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Pontiff Seen As An Icon In The Latin World
By Mark I. Pinsky and Kate Santich | Sentinel Staff Writers
April 5, 2005
By 6:45 p.m. Monday, Holy Cross Catholic Church was nearly filled. More than 600 parishioners had streamed into the predominantly Hispanic church for the 7 p.m. Mass honoring Pope John Paul II.
At the front of the sanctuary, an easel bearing an oil portrait of the pope stood next to the pulpit. Candles flickered beneath the painting. Midway through the bilingual service, the Rev. Esau Garcia asked the south Orlando congregation to chant, "John Paul, the world loves you" in Spanish.
From the very beginning of his reign, John Paul reached out to Spanish-speaking Catholics and to Latin America, home to more than half of the world's Roman Catholics. The demonstration of affection at Holy Cross reflected how much his outreach meant.
"He was the one who named Latin America el continente esperanza -- the continent of hope," said Garcia, pastor of Holy Cross, who was ordained by John Paul in Rome in 1987. "No other pope had been close to people in Latin America."
Garcia, a native of Colombia, said the pope learned Spanish as a seminarian so he could read the writings of Spanish saints. But it came in handy in other circumstances.
The Rev. Jose Bautista, director of the Hispanic Ministry of the Diocese of Orlando, said the pope's multilingualism endeared him to Hispanics everywhere, including Bautista himself.
"I met him in 1986 with a group of seminarians," Bautista recalled. "There were 14 of us from the U.S., Philippines, Vietnam, Poland, and as he greeted each of us, he asked where we were from. And so I said, 'I'm from Colombia' -- and immediately he switched to Spanish and talked to me. I was very taken by that."
The pope's affinity for the poor and suffering also gave him a special kinship to the citizens of developing countries, as well as Hispanics here in the United States, Bautista said.
Religious scholar Timothy Matovina agreed.
"These are people who would never have had a chance to go see him, so he came to them," said Matovina, director of the Cushwa Center for the Study of American Catholicism at the University of Notre Dame. "He was very aware that the largest population of Catholics in the world today is in Latin America, and he saw them as part of his flock."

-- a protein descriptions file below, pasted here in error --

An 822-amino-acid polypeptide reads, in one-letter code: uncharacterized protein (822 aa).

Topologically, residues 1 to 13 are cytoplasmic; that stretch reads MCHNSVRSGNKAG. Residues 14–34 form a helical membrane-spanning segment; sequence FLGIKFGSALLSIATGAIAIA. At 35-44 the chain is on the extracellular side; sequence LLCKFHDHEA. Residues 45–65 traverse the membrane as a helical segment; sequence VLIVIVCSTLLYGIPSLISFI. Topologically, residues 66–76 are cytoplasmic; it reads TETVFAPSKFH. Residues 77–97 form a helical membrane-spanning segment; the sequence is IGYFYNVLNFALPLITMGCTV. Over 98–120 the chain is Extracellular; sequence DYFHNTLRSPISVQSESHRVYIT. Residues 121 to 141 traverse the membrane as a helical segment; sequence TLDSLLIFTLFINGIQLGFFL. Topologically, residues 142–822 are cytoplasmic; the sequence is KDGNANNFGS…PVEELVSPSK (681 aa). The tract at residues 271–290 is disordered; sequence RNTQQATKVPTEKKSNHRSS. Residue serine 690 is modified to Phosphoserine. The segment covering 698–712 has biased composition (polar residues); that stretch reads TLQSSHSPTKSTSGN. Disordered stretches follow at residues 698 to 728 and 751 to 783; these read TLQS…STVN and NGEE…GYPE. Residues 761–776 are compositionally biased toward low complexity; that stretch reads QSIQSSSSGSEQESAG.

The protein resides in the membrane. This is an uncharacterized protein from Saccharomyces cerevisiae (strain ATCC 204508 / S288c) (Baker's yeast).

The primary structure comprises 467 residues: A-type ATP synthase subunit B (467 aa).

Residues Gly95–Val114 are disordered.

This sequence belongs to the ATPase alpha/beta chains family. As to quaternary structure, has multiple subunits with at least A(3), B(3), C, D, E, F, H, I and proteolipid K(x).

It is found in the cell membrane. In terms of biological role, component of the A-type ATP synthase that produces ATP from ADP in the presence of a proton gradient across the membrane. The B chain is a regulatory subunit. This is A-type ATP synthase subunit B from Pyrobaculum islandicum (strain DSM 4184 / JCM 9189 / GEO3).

Legacy of outreach
Felix Lopez of Orlando was in Puerto Rico when the pope visited the island in 1984, and shook John Paul's hand. Lopez said the papal visit gave him hope, and the message he took from it was to "keep going, never stop, because God is with you."
The next pope will have a difficult time measuring up to John Paul, he added.
In Central Florida, where the growing Hispanic population recently topped 464,000, an estimated 75 percent of Hispanics are Catholic. Many of them hope to see John Paul's legacy of outreach continued.
"I was still a young teenager when he was elected pope, but I remember it vividly," said Orlando attorney Robert Alfert, now 39, whose parents had fled Cuba under Fidel Castro. "It had a profound impact -- here was a pope from a country that experienced the oppression of communism -- exactly as my parents had."
Focus on Latin America
From 1979 to 2002, the pope visited at least seven Spanish-speaking or Latin American countries, including three trips to Mexico. The pontiff had good reason to focus on Latin America, where the Catholic Church faces a strong challenge in the religious marketplace from evangelical Protestants, experts say.
In marked contrast to the Catholic Church, Pentecostal missionaries offer small, intimate congregations, often with strong financial support from the United States. Some allow women in pastoral leadership and do not oppose birth control.
John Paul's travels, his personal charisma and his respect for indigenous cultures combined to make him an icon in the Latin world. When he canonized Juan Diego -- a native Mexican farmer and laborer -- the pontiff included Aztec dancers in the ceremony, despite the disapproval of some cardinals. The ceremony recognized the roots of the Mexican people, and indicated that the pope saw that the Holy Spirit was at work in Mexico before the ministers of Catholicism arrived.
"Most saints before he was pope were European male celibates," said Matovina. "But he canonized saints in many Third World countries, including Latin America, so now they have their own saints, their own model of holiness. And for a lot of people, this is a tremendous affirmation."
As for a successor, attorney Alfert says he hopes for a pope who is more moderate and progressive than John Paul -- and preferably one from a developing nation.
"I think it would give the Holy See even greater credibility that it is truly . . . attempting to empower the impoverished and the oppressed," he said.
Others, such as Ivan Delgado, 42, of Kissimmee, would like to see someone in the mold of John Paul II.
"I couldn't see changing a thing," he said.